EQUALIZ - Editorial






Simple Math


You are given an array of N numbers. You can perform a maximum of 1000 operations of the following kind

  • Pick a prime number P ≤ N.
  • Pick P numbers from the array and replace them (at their original position) with their mean.

Print a sequence of operations that will replace each number with the mean of the whole array.


There are 6 sample cases given. The last three are very curious :slight_smile:

You should notice that in the last three sample cases, no matter what the initial values in the array are, the final values will be the mean of the array. This is indeed true. A sequence of moves can be derived that do not even depend on the initial array!


Let us define what sequence of moves will change the array such that all the values will become equal to the mean of the initial values.

There are N values initially.
{ A1, A2 …, AN }

We assume that initially they are all different.
Now, we define TECHNIQUE(N) that will generate the sequence of operations for N numbers.

TECHNIQUE({A1, A2 ..., AN}) /*accepts an array of indices*/
1	let M be a sequence of moves, initially empty
2	let P be any prime number that divides N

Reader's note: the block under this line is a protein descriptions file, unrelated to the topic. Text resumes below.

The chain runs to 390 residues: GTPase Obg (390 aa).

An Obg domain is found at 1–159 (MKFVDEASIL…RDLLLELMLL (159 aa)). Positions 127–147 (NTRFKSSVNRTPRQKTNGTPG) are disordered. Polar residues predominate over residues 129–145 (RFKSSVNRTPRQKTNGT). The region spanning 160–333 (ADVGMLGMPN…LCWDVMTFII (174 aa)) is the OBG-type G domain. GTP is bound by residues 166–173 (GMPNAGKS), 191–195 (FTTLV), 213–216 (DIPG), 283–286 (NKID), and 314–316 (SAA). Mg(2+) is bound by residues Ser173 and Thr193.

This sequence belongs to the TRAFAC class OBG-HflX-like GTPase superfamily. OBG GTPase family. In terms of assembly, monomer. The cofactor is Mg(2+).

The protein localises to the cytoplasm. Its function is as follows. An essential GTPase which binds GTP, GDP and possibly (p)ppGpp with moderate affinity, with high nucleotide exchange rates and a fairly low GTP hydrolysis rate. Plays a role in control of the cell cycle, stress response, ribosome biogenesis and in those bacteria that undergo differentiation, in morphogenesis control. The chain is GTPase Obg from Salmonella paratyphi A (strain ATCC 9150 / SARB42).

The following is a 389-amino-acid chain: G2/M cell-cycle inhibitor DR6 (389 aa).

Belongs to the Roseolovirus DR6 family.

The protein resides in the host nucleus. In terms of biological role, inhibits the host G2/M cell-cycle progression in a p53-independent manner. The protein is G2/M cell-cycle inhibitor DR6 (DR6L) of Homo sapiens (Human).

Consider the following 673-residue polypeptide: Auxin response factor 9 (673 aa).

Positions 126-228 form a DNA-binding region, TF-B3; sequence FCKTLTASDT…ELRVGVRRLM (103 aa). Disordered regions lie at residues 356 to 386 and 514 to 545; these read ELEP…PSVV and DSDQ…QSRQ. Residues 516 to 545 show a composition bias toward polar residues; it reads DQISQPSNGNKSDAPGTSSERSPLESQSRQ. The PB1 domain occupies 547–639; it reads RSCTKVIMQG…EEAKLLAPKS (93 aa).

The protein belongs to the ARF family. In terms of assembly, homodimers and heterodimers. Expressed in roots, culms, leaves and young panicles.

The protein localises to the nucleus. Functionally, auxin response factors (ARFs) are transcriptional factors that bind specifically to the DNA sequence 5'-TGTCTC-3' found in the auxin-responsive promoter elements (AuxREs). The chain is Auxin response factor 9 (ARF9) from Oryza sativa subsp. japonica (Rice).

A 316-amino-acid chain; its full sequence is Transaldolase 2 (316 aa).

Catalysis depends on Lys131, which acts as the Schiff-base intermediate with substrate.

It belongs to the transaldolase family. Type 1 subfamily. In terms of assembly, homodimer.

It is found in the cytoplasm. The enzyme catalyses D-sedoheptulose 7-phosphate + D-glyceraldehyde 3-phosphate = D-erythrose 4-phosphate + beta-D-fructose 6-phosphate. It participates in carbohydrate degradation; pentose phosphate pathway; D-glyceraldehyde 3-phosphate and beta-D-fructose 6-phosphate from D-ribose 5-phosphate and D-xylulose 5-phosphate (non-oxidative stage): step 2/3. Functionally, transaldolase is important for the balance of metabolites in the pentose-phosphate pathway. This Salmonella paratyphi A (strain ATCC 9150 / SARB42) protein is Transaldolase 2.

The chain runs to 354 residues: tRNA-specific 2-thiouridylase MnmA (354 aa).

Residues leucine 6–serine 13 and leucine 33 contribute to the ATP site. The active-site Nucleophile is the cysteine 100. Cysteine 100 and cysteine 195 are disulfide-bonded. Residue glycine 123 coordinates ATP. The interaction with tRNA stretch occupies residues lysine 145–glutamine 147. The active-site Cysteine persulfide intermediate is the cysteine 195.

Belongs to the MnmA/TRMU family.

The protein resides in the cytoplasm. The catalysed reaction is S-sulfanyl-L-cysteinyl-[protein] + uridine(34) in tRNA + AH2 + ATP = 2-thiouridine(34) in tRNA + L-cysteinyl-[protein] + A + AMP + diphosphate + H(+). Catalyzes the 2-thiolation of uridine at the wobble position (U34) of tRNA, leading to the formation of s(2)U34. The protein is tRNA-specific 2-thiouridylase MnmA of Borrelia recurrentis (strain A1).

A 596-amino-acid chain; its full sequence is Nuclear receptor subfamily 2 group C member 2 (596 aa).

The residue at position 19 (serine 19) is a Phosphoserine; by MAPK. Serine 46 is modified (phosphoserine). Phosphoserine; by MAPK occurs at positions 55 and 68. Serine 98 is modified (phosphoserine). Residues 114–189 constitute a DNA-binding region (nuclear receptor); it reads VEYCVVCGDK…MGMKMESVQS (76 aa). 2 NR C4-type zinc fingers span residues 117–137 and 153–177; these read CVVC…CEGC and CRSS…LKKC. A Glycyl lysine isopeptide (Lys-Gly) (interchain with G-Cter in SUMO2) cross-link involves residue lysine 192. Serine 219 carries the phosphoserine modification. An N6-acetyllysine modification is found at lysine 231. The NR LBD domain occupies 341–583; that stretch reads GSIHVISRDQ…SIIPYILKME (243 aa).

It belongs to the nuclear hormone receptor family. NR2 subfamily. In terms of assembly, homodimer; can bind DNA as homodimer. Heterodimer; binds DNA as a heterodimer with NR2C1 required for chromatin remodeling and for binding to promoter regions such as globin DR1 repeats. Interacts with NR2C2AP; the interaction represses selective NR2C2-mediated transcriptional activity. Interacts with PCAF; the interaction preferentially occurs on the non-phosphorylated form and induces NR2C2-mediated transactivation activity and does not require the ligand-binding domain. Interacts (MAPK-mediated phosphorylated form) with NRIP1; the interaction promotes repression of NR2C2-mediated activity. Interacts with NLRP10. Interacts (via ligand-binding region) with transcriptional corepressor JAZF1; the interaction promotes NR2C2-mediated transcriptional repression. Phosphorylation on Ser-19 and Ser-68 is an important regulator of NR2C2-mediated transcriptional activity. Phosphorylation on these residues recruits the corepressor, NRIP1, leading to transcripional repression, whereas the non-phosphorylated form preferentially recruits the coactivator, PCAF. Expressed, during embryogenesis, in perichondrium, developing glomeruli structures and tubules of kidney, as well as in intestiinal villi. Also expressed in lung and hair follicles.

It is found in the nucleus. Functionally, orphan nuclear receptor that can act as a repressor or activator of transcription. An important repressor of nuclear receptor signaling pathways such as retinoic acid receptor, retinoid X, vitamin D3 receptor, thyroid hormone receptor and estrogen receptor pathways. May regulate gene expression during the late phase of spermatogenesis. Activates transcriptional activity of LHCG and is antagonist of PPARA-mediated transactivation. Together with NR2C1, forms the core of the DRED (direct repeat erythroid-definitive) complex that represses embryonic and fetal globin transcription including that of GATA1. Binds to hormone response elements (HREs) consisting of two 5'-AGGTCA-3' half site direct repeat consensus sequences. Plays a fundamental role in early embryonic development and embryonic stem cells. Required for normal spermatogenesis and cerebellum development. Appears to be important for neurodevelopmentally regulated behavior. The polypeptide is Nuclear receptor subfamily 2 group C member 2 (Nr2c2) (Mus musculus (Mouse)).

3	if P = N
4		M.append({1, 2, ..., N}) (a single move, since N is prime)
5		return M
6	Divide N into P segments of size S = N/P
7		let S = { s1, s2 ..., sP } segments
8	for each segment s in S
9		M.append(TECHNIQUE(s)) /*Append all the moves from the array of moves returned*/
10	for i = 1 to N/P
11		M.append({s1,i, s2,i ..., sP,i})
12	return M

We append moves in Line 4 an Line 11. Both these moves contain prime number of indices, and hence, are valid moves.

After Line 8 - 9, the array will contain P unique values repeated N/P times. The array will always look like
A1, A1 …, A1, (repeated N/P times)
A2, A2 …, A2, (repeated N/P times)
AP, AP …, AP (repeated N/P times)

And thus, we select P values in a loop of N/P. This makes all the values in the array equal.

You may be curious whether this technique will always satisfy the less than 1000 moves constraint. Let us calculate how many moves this technique makes in each turn.

Let us assume, that we select the prime number P that divides N.
M(N) = M(N / P) * P + (N / P)

It is left as an exercise for the reader to prove that

Given, N = P1r1P2r2…Pkrk
M(N) = N ( r1 / P1 + r2 / P2 … + rk / Pk )

Thus, it doesn’t matter which prime number you select in each step, so long as the prime number divides N.


Can be found here


Can be found here


Where do I find more related stuff about this theory?